European Union (EU) foreign ministers threatened Russia on Tuesday with harsher sanctions over Ukraine, but tougher talk may not be matched by much action after France's president signalled the disputed delivery of a warship to Moscow would go ahead.
The 28 EU ministers met under growing pressure from the United States and Britain to step up sanctions after the downing of a Malaysian Airlines plane last week in an area of eastern Ukraine controlled by Russian-backed separatists.
German Foreign Minister Frank-Walter Steinmeier said that while Berlin was still willing to talk with Russia, greater economic pressure was needed to make Moscow change course. "I say we remain open to defusing the situation with all political and diplomatic means but it will be necessary to accompany this willingness with higher pressure, which also means sharper measures," he told reporters on arrival.
Several other ministers entering the meeting called for an arms embargo on Russia to try to stem a flow of weapons that is fuelling the conflict, including surface-to-air missiles suspected of bringing down the airliner. The severity of the EU response could depend on the Netherlands, which suffered the greatest loss of life when flight MH17 en route from Amsterdam to Kuala Lumpur crashed last Thursday - 193 of the 298 people killed were Dutch.
Washington says the plane was brought down by a surface-to-air missile fired from territory in eastern Ukraine held by pro-Russian separatists. US President Barack Obama has piled pressure on Europe for a more forceful response, and the three leading EU powers - Britain, France and Germany - said they should be ready to ratchet up sanctions.
But there was no sign that finding consensus would be any easier, with many European governments concerned to protect crucial Russian energy supplies and business ties with Moscow.
Differences between Britain and France burst into the open on Monday when President Francois Hollande said delivery of a first French helicopter carrier built for Russia would go ahead, hours after British Prime Minister David Cameron had said such a delivery would be "unthinkable" in his country. Hollande said the handover of a second warship under a 1.2 billion euro contract signed in 2011 by his predecessor would depend on Russia's attitude. Hollande won support among both his own Socialists and the conservative opposition UMP for standing up to outside pressure. Socialist Party leader Jean-Christophe Cambadelis said Cameron should "start by cleaning up his own backyard", referring to the presence of Russian oligarchs close to Putin in London.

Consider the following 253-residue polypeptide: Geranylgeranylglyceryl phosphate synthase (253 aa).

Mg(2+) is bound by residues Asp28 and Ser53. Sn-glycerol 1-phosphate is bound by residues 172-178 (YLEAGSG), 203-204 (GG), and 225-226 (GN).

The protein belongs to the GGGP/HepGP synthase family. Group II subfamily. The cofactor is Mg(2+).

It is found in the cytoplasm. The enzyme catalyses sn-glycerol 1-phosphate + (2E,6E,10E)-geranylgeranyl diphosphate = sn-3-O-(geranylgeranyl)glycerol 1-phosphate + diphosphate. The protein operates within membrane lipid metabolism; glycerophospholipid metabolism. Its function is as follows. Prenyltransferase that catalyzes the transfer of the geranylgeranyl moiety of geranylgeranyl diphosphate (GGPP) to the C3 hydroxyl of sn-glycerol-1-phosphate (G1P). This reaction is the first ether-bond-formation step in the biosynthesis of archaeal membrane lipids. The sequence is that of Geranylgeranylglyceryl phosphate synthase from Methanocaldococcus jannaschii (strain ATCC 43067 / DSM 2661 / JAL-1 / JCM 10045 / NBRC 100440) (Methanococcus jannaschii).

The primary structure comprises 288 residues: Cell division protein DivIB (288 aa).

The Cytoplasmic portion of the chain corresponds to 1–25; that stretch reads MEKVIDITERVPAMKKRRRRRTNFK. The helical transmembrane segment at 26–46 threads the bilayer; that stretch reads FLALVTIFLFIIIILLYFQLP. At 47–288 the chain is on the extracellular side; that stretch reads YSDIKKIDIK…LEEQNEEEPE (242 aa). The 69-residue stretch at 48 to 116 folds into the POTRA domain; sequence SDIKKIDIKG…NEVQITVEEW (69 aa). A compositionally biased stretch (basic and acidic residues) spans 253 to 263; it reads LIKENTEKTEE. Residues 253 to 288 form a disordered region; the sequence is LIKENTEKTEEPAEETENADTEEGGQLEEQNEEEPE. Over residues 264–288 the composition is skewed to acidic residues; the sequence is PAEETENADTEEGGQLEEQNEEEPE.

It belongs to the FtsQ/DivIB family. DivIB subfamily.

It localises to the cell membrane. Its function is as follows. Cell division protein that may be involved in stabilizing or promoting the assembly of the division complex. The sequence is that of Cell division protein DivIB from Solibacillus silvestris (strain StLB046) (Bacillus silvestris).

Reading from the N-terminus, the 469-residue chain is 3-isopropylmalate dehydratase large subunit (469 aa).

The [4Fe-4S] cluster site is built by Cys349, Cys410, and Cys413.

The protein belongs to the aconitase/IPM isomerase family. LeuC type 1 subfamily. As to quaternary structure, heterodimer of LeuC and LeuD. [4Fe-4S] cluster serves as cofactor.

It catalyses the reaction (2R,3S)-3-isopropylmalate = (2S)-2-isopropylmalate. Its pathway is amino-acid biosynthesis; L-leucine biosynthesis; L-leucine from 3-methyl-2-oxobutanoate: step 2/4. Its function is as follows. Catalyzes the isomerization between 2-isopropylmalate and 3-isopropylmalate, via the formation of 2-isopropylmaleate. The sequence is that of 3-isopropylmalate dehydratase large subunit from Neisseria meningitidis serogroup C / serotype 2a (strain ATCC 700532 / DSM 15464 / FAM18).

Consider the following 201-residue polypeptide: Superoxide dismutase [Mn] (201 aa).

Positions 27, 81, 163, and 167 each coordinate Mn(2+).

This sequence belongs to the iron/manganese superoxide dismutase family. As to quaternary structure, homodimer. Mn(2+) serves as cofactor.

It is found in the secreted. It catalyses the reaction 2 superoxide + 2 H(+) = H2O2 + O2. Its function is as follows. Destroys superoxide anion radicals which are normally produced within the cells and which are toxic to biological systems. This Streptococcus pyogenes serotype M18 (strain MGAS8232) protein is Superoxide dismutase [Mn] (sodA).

Dutch Foreign Minister Frans Timmermans said the Netherlands, which has until now has been hesitant about imposing tougher measures on Moscow, was not opposed to further sanctions. "There is no Dutch blockade of further sanctions. The Netherlands wants that the European Union makes a united, and also strong, clear, statement against the unrest in eastern Ukraine," he told reporters.
EU officials said the ministers were likely at most to add more names and entities to a list subject to asset freezes and visa bans, since any decision to move to so-called "phase three" economic sanctions would require a summit of EU leaders.
The next summit is not due until August 30 although heads of state and government could be convened earlier if there is agreement.
Britain's new Foreign Secretary Philip Hammond said he would urge fellow ministers to "send a very clear and strong signal to Russia today". "This terrible incident happened in the first place because of Russia's support to the separatists in eastern Ukraine, because of the flow of heavy weapons from Russia into eastern Ukraine and we have to address that today," he told reporters. An arms embargo was "one of the things we have to look at," he said. Ministers from Sweden, Austria and Lithuania also called for an arms embargo on Russia. None of those countries sells any arms to Moscow.
"What happened is a consequence of the fact that since the end of June in particular, Russia has been stepping up significantly the shipments of heavy arms of different sort to the separatists. In violation of commitments and in violation of our demands. And that we must focus on," Swedish Foreign Minister Carl Bildt told reporters.
In a step apparently designed to embarrass Russia, Britain's interior ministry announced a decision to hold a public inquiry into the death of former KGB spy Alexander Litvinenko, who died of radioactive polonium poisoning in London in 2006.
Litvinenko blamed Russian President Vladimir Putin on his deathbed for ordering his killing. Moscow denied any involvement. Britain had rejected a request for an inquest last year when relations with Russia were warmer.
Lithuanian Foreign Minister Linas Linkevicius said it was "time to name names" and to put Ukraine's breakaway republics of Luhansk and Donetsk on the EU's list of terrorist organisations.